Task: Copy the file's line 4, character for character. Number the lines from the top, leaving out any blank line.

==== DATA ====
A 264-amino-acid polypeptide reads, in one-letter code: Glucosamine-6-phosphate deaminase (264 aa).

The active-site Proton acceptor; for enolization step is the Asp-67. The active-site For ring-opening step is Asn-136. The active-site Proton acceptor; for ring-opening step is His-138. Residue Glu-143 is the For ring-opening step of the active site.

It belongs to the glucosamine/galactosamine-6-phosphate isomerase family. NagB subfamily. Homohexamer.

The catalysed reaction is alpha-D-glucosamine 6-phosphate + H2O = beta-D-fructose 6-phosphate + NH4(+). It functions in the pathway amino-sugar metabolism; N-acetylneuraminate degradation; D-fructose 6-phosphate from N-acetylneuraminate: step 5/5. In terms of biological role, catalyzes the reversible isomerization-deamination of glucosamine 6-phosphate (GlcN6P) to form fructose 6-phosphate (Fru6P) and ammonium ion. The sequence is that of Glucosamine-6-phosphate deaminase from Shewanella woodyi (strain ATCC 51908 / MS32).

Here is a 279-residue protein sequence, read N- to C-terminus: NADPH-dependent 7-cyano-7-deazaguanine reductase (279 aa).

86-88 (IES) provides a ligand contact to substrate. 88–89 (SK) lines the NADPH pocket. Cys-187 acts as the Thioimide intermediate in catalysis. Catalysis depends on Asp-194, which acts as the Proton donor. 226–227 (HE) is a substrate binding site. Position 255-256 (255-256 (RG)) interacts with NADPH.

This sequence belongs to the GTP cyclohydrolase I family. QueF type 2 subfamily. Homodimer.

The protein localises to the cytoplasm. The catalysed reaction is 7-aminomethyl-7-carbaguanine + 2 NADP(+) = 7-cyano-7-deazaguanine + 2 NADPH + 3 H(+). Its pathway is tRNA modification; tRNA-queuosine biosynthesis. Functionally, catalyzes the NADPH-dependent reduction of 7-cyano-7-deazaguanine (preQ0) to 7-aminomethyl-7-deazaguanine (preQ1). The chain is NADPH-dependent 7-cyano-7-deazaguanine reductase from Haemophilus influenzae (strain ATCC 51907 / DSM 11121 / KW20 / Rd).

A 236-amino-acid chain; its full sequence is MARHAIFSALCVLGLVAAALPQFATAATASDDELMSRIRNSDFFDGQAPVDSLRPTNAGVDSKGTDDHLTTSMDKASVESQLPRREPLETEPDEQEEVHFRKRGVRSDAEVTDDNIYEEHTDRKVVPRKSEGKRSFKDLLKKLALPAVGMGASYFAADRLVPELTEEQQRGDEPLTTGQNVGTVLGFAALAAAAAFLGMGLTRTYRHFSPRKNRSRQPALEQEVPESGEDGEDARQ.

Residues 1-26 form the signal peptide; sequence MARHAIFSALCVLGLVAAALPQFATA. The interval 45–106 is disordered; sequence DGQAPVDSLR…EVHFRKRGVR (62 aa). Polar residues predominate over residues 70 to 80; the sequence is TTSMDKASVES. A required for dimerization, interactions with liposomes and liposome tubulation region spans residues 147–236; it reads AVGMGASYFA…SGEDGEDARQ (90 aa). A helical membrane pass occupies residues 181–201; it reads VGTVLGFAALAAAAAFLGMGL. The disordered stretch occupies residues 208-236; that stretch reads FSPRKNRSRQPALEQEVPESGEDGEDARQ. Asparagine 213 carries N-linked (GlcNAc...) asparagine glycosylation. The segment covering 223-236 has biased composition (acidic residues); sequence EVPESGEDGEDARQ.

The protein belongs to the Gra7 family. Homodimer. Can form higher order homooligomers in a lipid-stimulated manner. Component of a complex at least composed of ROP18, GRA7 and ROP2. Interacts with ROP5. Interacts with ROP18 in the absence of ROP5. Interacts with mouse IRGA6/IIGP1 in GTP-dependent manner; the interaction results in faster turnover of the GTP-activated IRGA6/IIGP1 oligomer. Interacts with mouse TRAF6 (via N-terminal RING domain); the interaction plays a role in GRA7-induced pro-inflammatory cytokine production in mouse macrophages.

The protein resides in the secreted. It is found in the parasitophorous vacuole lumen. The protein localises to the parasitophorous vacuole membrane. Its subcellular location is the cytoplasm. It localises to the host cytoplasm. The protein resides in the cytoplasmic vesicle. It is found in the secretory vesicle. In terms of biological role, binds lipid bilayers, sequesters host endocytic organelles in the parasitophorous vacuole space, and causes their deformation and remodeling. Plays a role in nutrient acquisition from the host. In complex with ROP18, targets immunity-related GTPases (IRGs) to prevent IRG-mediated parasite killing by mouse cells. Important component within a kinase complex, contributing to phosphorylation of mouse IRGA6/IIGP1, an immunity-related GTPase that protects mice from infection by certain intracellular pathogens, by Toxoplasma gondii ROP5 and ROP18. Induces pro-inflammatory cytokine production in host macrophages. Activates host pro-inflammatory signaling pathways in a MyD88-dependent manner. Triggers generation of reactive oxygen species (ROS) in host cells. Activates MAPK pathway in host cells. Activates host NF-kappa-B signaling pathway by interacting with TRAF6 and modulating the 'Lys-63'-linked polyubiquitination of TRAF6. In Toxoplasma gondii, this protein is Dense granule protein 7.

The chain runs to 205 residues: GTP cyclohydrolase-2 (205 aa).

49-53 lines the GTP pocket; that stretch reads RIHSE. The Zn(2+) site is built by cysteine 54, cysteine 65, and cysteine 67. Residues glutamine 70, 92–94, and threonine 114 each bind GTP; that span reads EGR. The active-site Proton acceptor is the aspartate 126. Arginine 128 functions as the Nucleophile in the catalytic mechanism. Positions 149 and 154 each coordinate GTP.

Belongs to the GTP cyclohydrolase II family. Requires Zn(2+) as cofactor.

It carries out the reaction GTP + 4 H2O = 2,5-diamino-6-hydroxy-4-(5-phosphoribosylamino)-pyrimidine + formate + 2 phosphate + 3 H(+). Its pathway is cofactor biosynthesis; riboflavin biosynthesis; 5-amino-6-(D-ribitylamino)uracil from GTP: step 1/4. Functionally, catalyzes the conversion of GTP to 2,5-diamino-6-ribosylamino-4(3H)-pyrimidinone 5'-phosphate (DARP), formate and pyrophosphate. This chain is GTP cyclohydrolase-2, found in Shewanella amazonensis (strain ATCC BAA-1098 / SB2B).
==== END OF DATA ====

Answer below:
The catalysed reaction is alpha-D-glucosamine 6-phosphate + H2O = beta-D-fructose 6-phosphate + NH4(+). It functions in the pathway amino-sugar metabolism; N-acetylneuraminate degradation; D-fructose 6-phosphate from N-acetylneuraminate: step 5/5. In terms of biological role, catalyzes the reversible isomerization-deamination of glucosamine 6-phosphate (GlcN6P) to form fructose 6-phosphate (Fru6P) and ammonium ion. The sequence is that of Glucosamine-6-phosphate deaminase from Shewanella woodyi (strain ATCC 51908 / MS32).